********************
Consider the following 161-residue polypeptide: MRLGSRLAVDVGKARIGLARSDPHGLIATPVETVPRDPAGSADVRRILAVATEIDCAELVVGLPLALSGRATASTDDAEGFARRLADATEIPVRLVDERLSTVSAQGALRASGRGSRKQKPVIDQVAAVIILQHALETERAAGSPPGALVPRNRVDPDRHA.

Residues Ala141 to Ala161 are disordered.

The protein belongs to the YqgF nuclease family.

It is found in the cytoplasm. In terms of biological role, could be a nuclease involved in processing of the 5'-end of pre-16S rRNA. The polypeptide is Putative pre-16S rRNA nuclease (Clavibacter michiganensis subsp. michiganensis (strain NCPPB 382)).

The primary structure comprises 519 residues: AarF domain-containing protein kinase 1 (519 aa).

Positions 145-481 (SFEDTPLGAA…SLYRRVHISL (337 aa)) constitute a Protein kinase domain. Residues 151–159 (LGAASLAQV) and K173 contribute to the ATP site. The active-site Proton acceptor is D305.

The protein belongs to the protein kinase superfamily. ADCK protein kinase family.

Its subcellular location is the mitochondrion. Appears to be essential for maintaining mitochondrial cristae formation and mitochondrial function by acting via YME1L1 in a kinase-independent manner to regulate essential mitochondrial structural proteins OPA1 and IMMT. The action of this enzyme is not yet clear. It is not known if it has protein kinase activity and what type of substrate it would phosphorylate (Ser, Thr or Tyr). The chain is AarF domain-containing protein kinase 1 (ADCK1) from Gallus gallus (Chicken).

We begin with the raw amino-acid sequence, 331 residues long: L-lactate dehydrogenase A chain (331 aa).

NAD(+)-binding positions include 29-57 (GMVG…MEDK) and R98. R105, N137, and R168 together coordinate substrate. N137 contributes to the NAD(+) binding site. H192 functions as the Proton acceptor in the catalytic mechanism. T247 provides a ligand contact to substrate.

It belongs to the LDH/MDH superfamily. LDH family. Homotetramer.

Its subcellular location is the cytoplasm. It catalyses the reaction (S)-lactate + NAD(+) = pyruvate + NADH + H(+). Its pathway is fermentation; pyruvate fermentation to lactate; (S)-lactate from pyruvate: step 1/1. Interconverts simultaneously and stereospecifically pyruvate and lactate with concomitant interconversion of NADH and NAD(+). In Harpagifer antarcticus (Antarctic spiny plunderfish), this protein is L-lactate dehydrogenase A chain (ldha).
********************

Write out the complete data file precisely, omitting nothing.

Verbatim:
Consider the following 161-residue polypeptide: MRLGSRLAVDVGKARIGLARSDPHGLIATPVETVPRDPAGSADVRRILAVATEIDCAELVVGLPLALSGRATASTDDAEGFARRLADATEIPVRLVDERLSTVSAQGALRASGRGSRKQKPVIDQVAAVIILQHALETERAAGSPPGALVPRNRVDPDRHA.

Residues Ala141 to Ala161 are disordered.

The protein belongs to the YqgF nuclease family.

It is found in the cytoplasm. In terms of biological role, could be a nuclease involved in processing of the 5'-end of pre-16S rRNA. The polypeptide is Putative pre-16S rRNA nuclease (Clavibacter michiganensis subsp. michiganensis (strain NCPPB 382)).

The primary structure comprises 519 residues: AarF domain-containing protein kinase 1 (519 aa).

Positions 145-481 (SFEDTPLGAA…SLYRRVHISL (337 aa)) constitute a Protein kinase domain. Residues 151–159 (LGAASLAQV) and K173 contribute to the ATP site. The active-site Proton acceptor is D305.

The protein belongs to the protein kinase superfamily. ADCK protein kinase family.

Its subcellular location is the mitochondrion. Appears to be essential for maintaining mitochondrial cristae formation and mitochondrial function by acting via YME1L1 in a kinase-independent manner to regulate essential mitochondrial structural proteins OPA1 and IMMT. The action of this enzyme is not yet clear. It is not known if it has protein kinase activity and what type of substrate it would phosphorylate (Ser, Thr or Tyr). The chain is AarF domain-containing protein kinase 1 (ADCK1) from Gallus gallus (Chicken).

We begin with the raw amino-acid sequence, 331 residues long: L-lactate dehydrogenase A chain (331 aa).

NAD(+)-binding positions include 29-57 (GMVG…MEDK) and R98. R105, N137, and R168 together coordinate substrate. N137 contributes to the NAD(+) binding site. H192 functions as the Proton acceptor in the catalytic mechanism. T247 provides a ligand contact to substrate.

It belongs to the LDH/MDH superfamily. LDH family. Homotetramer.

Its subcellular location is the cytoplasm. It catalyses the reaction (S)-lactate + NAD(+) = pyruvate + NADH + H(+). Its pathway is fermentation; pyruvate fermentation to lactate; (S)-lactate from pyruvate: step 1/1. Interconverts simultaneously and stereospecifically pyruvate and lactate with concomitant interconversion of NADH and NAD(+). In Harpagifer antarcticus (Antarctic spiny plunderfish), this protein is L-lactate dehydrogenase A chain (ldha).